"When I grow up, Mama, I'm going to buy you a mansion," I used to tell my mother when I was about six years old. I don't remember why my mother wanted a mansion. Maybe she didn't. Maybe I wanted a mansion.
We lived in a small apartment over a restaurant, back then. My mother worked as a waitress. I didn't see a lot of her because she worked the dinner shift - more tips, you know.
As time went on, I never forgot that promise. Neither did my mother. To this day, she reminds me that I was going to buy her a mansion. She does this from her cramped but cozy two-room apartment attached to my older sister's house, far away in Binghamton, NY. She reminds me and laughs. There is no mansion in my mother's future and she knows it.
I wanted to buy my mother a mansion. As a child, as a teen, as a mother of three small children, the dream to become a best-selling author (novelist) kept my fingers busy - scribbling away (no computers, then). I wrote, and wrote, and wrote. I sent story after story to publication after publication, and I was thrilled when blank returns changed to letters encouraging me to send more, even though the story I sent was not "suitable". Surely, I thought over and over, I will become published and write more and create a story the whole world will read. And, I will buy my mother a mansion.
It felt as if I were knitting the afghan of my life - in many colors and hues, without a pattern or design. Just knitting.
What happened between then and now? Where did I lose the dream of becoming that author who could buy her mother a mansion? Was my knitting faulty? Or, did I just drop a stitch?
Today, I'm happy where I am. I still long to return to my fiction writing days. But, blogs and social media have been a fine substitute. Over the years, I raised three great children and had a wonderful home - lost in a divorce, of course. My next home was lovely, also, but much smaller and more cozy. No where near mansion status. Even today, in my fine home with Tom, here in CO, we live modestly. The sun comes in the front rooms every morning, settling on the furniture with a softness that invites the dogs to stretch out in its glow. It soothes the chill of lingering shadows that crouch in the corners of the room, waiting for dusk.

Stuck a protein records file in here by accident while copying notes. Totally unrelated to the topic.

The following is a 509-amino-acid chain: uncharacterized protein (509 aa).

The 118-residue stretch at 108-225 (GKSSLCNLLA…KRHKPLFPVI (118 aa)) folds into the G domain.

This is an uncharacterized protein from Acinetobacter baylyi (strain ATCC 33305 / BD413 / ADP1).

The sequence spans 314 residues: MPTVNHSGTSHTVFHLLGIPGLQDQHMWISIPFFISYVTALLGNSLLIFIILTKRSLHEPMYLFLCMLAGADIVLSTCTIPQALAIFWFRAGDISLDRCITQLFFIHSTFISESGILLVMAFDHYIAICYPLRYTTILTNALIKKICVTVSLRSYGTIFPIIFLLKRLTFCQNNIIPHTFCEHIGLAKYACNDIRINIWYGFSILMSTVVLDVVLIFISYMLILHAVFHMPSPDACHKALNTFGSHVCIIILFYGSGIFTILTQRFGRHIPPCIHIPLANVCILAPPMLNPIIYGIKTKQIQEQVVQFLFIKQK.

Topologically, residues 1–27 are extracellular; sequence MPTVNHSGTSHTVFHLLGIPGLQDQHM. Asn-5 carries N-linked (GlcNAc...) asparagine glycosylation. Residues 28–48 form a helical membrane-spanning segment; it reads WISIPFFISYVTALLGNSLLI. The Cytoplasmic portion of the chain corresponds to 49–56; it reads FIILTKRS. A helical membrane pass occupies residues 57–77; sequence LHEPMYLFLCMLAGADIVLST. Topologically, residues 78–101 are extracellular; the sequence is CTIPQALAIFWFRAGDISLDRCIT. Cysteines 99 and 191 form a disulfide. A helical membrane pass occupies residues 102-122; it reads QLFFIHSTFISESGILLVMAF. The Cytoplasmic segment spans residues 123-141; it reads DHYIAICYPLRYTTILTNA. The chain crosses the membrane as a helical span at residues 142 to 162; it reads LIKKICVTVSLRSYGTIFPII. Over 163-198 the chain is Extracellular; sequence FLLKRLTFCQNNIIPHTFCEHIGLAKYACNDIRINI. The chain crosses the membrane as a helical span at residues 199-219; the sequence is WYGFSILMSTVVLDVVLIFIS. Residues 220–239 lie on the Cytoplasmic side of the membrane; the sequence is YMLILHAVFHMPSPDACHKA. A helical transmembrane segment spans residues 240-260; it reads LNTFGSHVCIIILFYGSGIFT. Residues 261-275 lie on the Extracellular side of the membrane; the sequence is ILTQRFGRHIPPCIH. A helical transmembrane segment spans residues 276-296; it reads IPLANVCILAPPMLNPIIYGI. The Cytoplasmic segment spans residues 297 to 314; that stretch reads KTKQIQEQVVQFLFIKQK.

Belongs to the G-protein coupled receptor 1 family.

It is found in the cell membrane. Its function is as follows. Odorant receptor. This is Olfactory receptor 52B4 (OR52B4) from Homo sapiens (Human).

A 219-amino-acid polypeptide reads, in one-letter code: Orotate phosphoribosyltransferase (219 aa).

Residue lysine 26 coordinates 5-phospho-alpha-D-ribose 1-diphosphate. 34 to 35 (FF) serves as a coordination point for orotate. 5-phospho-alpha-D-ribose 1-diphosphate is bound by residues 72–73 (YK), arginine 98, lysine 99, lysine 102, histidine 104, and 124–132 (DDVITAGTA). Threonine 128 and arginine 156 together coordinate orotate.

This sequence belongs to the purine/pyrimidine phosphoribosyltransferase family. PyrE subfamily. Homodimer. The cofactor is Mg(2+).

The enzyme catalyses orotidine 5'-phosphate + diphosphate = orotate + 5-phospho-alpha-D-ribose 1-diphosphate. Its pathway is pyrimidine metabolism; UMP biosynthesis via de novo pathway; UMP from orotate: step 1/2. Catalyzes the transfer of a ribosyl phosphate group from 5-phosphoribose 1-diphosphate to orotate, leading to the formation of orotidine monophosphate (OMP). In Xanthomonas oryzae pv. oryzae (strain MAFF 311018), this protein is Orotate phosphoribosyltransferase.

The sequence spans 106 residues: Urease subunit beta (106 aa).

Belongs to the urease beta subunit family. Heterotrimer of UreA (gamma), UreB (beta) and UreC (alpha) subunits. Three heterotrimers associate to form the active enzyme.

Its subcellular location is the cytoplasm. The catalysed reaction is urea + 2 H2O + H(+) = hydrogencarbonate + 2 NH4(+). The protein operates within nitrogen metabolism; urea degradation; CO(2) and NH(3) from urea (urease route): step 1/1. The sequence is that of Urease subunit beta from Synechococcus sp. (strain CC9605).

The lusting after a mansion has calmed.
But, it isn't gone. I feel as if the desire to live in a 'mansion' still lingers in my soul. But, instead, I imagine a big, wonderful log cabin, full of open space, and wooden beamed ceilings, and pillows in front of a gigantic fireplace, and pets who race about the house with complete abandon. I see it set back from the road, apart from other dwellings, surrounded by trees and bushes - with a wing just for my mother.
Those earlier dreams of a mansion of brick and stone, set to the curb on a city street bustling with businessmen and women, all hurrying to work after lunch at a deli around the corner, are no more. Those memories come from the years of my troubled youth, when I lived on such a city street, surrounded by buildings and smells of fried food, where big, clumsy cars rolled along the roadway, drowning out the shouts of children calling to each other from across the street.
There was a mansion, a real mansion, back then. I remember a very big house...with a wide, winding staircase and marble floors and big chandeliers that made me blink they were so bright. I remember visiting with my mother. I remember her asking me, "Would you like to live here?" I remember wondering how anyone lived in such splendor.
That was the mansion I was going to buy my mother, when I became rich and famous. Back when I was six.
Today, I'm completing the afghan of my life - filling in that hole of the dropped stitch with exuberance, and joy, and great anticipation. Today, I believe I'll achieve the log cabin of MY dreams, and I'll invite my mother to visit. My log cabin will be bursting with warmth and invitation where a dozen colorful afghans on couches and sofas and beds beckon visitors to cuddle up and stay awhile.
Mansion? No, not for me. No cold, eye-shocking mansion that might, if it wanted to, eat up a small child who would not let go of her mother's hand.